Having said that, you've now actually decided to reply to the actual point. Good work. It's about time.

Entitlement isn't just "if the law says you get it, then you're entitled to it". There is a human rights aspect to entitlement too - you can be entitled to something without it being legally protected, like the right to share information. You can be legally granted things to which other people are entitled.

I love how you link to a wikipedia page that spends the first couple of paragraphs contradicting you:

"An entitlement is a guarantee of access to something, such as to Social Security, Medicare or welfare benefits, based on established rights or by legislation."

You claim that entitlement cannot be decided purely on what's law. I'm happy enough to roll with that assumption. I would like to counter by asserting that, if the law guarantees you something, that no-one else is entitled to in any other sense, then you have entitlement to it. Would you at least agree with that? (It's difficult to make arguments for this assertion, because since we're not taking "entitlement" to mean its well-defined legal meaning, there's not much I can do other than simply make sure we're referring to the same concept.) Well, if this is indeed the case, then in order to claim that, in spite of the law saying completely the opposite, artists have no entitlement to copyright, you would need to find someone else who is entitled to copying artistic works more than the artist. So, the burden of proof currently rests on you (or sl4shd0rk). I don't believe such a person exists. Prove me wrong.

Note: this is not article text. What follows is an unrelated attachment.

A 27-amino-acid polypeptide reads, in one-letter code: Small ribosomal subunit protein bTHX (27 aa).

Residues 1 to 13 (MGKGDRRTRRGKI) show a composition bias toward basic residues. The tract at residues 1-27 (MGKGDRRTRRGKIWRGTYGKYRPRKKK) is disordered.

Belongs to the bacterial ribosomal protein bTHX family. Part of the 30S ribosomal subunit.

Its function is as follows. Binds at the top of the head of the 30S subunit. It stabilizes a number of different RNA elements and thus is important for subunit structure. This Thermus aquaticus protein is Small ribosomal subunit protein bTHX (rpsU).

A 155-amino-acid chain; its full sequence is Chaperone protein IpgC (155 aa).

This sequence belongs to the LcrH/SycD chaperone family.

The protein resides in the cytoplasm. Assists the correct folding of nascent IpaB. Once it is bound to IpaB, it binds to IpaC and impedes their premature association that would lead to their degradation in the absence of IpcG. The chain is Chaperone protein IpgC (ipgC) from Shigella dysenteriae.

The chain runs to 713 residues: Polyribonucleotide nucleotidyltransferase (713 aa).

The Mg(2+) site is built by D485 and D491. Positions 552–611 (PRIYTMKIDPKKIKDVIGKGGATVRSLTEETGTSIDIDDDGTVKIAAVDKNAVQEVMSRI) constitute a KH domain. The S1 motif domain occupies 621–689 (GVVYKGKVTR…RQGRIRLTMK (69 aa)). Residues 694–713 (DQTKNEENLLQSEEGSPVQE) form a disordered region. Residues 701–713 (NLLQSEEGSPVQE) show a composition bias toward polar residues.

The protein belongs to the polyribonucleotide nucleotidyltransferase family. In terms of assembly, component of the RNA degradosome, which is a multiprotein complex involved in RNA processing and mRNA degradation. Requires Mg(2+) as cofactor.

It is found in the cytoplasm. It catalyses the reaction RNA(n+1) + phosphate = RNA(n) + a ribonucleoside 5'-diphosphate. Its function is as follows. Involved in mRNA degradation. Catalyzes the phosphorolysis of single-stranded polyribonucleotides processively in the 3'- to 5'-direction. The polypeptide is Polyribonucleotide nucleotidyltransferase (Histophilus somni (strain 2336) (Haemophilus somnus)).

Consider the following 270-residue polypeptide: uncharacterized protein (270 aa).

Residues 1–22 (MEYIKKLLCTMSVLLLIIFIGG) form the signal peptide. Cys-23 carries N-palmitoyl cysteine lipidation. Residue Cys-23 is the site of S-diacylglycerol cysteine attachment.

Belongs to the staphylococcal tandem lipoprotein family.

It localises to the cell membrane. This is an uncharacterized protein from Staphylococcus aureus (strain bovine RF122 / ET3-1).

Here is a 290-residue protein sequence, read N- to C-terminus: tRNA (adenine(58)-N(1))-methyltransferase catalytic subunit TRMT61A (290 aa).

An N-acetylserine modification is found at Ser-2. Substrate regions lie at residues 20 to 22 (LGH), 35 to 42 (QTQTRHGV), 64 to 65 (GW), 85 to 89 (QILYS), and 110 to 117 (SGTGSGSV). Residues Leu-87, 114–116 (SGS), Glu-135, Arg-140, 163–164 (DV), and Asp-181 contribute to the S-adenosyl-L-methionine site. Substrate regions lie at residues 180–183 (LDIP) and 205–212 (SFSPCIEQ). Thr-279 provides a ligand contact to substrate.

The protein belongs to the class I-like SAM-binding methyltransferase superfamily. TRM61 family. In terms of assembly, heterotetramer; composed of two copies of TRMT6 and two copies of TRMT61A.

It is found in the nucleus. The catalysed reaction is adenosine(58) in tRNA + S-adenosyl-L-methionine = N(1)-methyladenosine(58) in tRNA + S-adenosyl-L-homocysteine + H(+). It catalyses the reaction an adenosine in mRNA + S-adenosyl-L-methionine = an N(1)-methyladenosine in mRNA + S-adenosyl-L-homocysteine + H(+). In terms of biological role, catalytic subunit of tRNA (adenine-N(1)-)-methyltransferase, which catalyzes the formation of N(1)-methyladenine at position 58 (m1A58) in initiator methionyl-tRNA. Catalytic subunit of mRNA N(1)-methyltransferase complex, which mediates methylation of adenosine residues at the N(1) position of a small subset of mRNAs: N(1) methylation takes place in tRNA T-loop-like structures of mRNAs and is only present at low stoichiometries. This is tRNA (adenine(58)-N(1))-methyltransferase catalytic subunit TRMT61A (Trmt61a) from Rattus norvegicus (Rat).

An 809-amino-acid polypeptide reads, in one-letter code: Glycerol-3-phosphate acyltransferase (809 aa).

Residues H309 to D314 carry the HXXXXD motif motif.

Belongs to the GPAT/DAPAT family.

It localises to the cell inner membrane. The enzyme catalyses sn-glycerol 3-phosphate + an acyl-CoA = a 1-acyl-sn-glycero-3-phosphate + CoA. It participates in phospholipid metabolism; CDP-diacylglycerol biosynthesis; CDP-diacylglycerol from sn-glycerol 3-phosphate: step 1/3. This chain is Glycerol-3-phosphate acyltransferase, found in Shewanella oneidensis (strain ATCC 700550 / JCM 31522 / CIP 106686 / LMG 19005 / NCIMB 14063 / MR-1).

Comment Re:Welcome to the rest of the world (Score 1) 312

Appropriately-named TheVelvetFlamebait

Thank you?

If you had spent as much time trying to understand his point as you did "fixing" it, you'd realize that he was referring to copyright and patents.

I thought of that, but people don't have entitlement to patents. They have to be vetted and approved by government bodies, and meet various criteria. It seemed more likely he was referring to copyrights, given that this was what the thread was about.

Besides, it doesn't affect the fundamental point here: if the law says you get it, then you're entitled to it. Perhaps you ought to try countering my point, or simply concede I have one and be done.

Comment Re:Welcome to the rest of the world (Score 1) 312

The US didn't join the Berne convention until 1988. The EU changed the duration in 1993.

In the US, there have been copyrights since colonial times. The point is, this is not a concept we are all just now getting used to. Practically every person in the west knows that, with a creative work, comes a copyright. Why shouldn't artists feel entitled to one?

With "all of us" I will have to assume that you are younger than 20 years old, or at most 25 with a view of the world that is limited to the US.

Well fuck, then I have no idea where I've lived my entire life! :-)